When this funk takes place obviously depends on when the bass spawned. The bass tend to rest and recuperate for up to a couple of weeks. Often, this transitional phase coincides with the mayfly hatch, and bass have some easy pickin's and don't have to chase for food. Gostenik said anglers can enjoy some hot topwater action during this period. The bass are widely scattered for a period after the spawn, but it doesn't take long for them to regroup into marauding packs during the summer.
Midsummer bassin' on both lakes Erie and St. Clair can be fantastic. Twenty- to 40-fish days are common, and techniques for catching smallies on both lakes are very similar in many cases.
"Tubes and drop-shotting really takes off then," Gostenik stated. "The tubes are the perfect imitation of a goby."
With a weight on the bottom and a tube jig fixed to the line about 8 inches up from the weight, the bait is constantly in the zone. It represents an easy meal. Tube colors that match gobies are dynamite. Try pumpkin-, motor oil- and avocado-colored tubes. When the bass are keying on shad or native minnows, try a silver/metal flake color.
Although most bass will have long since completed spawning chores by midsummer, Gostenik said it's not uncommon to find bass still spawning in the stable deep-water environment of Lake Erie long after most bass are done. As summer winds down, bass move back in shallow for one last feeding binge.
"The bass just pig out for about two weeks in October," Gostenik said. "The peak is hard to predict, but hit it right and you can find some incredible fishing."
Humps and calm beds located just off the mouth of the Raisin River can produce incredible sport as the smallies prepare for a long winter. Once waters begin to chill, bass begin a slow migration to where they'll spend the winter. In Lake Erie, that means rockpiles and other subtle structure found in deep water.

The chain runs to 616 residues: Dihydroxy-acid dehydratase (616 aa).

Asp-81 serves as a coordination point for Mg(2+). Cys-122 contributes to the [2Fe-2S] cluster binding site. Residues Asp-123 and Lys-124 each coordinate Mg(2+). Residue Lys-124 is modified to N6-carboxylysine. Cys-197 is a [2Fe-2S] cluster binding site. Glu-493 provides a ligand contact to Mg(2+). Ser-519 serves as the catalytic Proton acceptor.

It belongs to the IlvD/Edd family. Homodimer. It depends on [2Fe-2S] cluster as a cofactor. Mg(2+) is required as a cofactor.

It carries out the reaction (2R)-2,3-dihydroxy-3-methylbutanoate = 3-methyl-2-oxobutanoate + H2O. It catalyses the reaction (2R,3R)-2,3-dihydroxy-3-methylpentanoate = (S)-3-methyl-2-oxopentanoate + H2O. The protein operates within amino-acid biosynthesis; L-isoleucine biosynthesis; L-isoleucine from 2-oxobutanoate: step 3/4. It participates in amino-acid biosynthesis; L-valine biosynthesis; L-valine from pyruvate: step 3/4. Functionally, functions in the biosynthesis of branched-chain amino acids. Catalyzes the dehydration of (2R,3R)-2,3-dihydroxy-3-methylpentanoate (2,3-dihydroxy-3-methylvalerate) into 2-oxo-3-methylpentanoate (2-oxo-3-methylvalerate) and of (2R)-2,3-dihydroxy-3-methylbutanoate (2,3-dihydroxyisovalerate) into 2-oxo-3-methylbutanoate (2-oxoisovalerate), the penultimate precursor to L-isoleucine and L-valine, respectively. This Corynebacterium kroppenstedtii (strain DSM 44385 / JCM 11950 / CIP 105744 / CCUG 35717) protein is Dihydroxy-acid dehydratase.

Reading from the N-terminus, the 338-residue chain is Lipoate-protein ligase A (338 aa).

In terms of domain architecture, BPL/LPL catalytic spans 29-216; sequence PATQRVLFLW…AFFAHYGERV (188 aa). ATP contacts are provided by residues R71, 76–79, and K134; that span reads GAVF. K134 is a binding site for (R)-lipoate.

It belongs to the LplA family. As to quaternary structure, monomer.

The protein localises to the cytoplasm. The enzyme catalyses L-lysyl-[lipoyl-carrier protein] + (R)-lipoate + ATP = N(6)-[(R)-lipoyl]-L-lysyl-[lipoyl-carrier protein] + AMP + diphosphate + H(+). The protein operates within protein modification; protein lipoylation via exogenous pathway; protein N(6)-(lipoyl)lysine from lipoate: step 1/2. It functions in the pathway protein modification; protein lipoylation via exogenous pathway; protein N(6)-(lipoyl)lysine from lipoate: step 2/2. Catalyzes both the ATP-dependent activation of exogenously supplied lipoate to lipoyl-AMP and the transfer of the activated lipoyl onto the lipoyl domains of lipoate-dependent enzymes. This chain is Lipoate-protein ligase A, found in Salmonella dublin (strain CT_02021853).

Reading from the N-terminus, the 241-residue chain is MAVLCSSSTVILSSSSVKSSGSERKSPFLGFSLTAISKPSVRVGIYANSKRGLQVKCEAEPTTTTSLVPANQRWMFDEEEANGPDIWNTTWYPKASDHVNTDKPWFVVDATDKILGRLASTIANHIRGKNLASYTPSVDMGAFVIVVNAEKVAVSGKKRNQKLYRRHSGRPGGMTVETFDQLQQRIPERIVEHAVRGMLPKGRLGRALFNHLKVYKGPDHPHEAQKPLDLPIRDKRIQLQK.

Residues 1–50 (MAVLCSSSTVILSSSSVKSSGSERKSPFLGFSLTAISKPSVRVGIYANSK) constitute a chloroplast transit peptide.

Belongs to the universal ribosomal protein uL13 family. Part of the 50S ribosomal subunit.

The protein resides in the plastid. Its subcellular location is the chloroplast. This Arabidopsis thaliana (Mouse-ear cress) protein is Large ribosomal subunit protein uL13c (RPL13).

The bass in Lake St. Clair also move, but in the lake's more stable environment, the migration is normally not that pronounced.
"In the summer, you might find the smallies just stacked in the channel of the St. Clair River," Gostenik said. "You might find fish in 40 or 50 feet of water and need a big, heavy tube jig to get down to them." The same thing can apply to the Detroit River.
As a general rule, the stable confines and bounty of food found in Lake St. Clair promotes excellent numbers of bass. Lake Erie produces bigger, but fewer, smallmouths.
"Local tournaments are usually won by guys that make the long run to Lake Erie," Gostenik said.
The Michigan waters of the lake make up a very small portion, and it's very easy to cross the state line without knowing it. It's wise to purchase an Ohio fishing license in addition to your Michigan license, just to be safe.
Access to both Lake Erie and Lake St. Clair is good, but anglers need to use caution. These are big, shallow bodies of water that can kick up very quickly. Bass boats from 18 to 20 feet long are not designed to take on big water, so use your head when fishing either lake. Make sure you have all the necessary safety equipment on board, including a working marine radio or cell phone.
Anglers will find good launch facilities on Lake Erie at Lake Erie Metropark in Gilbraltar, at Point Mouillee State Game Area south of Rockford, at Sterling State Park on Brest Bay near Monroe, at the mouth of the Raisin River at Heildenburg Park off La Plaisance Road, at Bolles Harbor, at Otter Creek between Bolles Harbor and Toledo Beach, and at Luna Pier. For additional information on amenities and accommodations in the area, contact the Monroe County Convention & Tourism Bureau at 1-800-252-3011 or at firstname.lastname@example.org.
Access sites abound along the Detroit River. Anglers can gain access to the river at Elizabeth Park, in the city of Wyandotte, near Zug Island and at Alter Road.
Access sites on Lake St. Clair are numerous. Contact the DNR Livonia office at (734) 953-0241 for boat launch sites on Lake St. Clair.
Prime smallmouth areas on Lake St. Clair include Little Muscamoot Bay, near Strawberry Island, the north end of Long Point Bay, the mouth of the Middle Channel, the North Channel just downstream from Decker's Landing and the mouth of the Clinton River. Metropolitan Beach on Huron Point is a popular access for bass anglers and is close to the excellent fishing that is usually found off th
e mile roads off St. Clair Shores.
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Michigan bass anglers are very lucky. They have some of the best smallmouth angling in the world right at their back doors. And we don't have to contend with any 'gators like they do down South!